Life Notes—February 25, 2010 

“And again he went away and prayed, saying the same words.  And once more he came and found them sleeping, for their eyes were heavy; and they did not know what to say to him.”   Mark 14: 39-40 

Jesus is in the Garden of Gethsemane with Peter, James and John, his three closest and most beloved disciples.  It was shortly before he would be betrayed, put on trial, and crucified for sins he never committed.  It was late at night on what I picture to be a dark, starless night and his heart was heavy.  He knew life was about to change dramatically—not just his life, but the lives of his followers and even our lives today.  However, for the redeeming result of that change to materialize, much pain and suffering would be first endured, primarily by him.  He needed to pray, but he also did not want to spend his last few hours on earth alone.  He needed communion with God, but also companionship.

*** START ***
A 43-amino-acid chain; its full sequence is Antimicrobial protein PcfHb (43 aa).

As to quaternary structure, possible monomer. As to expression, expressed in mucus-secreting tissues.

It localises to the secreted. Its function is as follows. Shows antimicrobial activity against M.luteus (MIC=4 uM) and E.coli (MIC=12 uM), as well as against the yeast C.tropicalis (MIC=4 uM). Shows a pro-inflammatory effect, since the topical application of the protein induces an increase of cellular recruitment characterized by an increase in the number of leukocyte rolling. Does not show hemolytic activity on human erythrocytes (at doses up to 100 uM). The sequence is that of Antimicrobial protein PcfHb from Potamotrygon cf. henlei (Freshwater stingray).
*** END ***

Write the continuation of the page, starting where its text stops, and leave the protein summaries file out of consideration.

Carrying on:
I was fourteen when my father died suddenly and unexpectedly and the world, as I knew it, collapsed.  We were inundated by friends and family in the days to follow.  Being the oldest of the four children I was the particular recipient of many well-meaning, but ultimately confounding words of “encouragement.”  Men would put an arm on my shoulder and say, “Well, I guess you’re the man of the house, now.”  Women would hug me tight and say, “God must really have needed your father to take him so soon.”  I have long forgotten who said or did what.  What I do remember, decades later, was my best friend.  Dave, who lived across the street, came over later that morning and just sat with me in my room.  He didn’t offer words of wisdom or perspective, he just made sure I didn’t spend those first hours as my life was unraveling alone.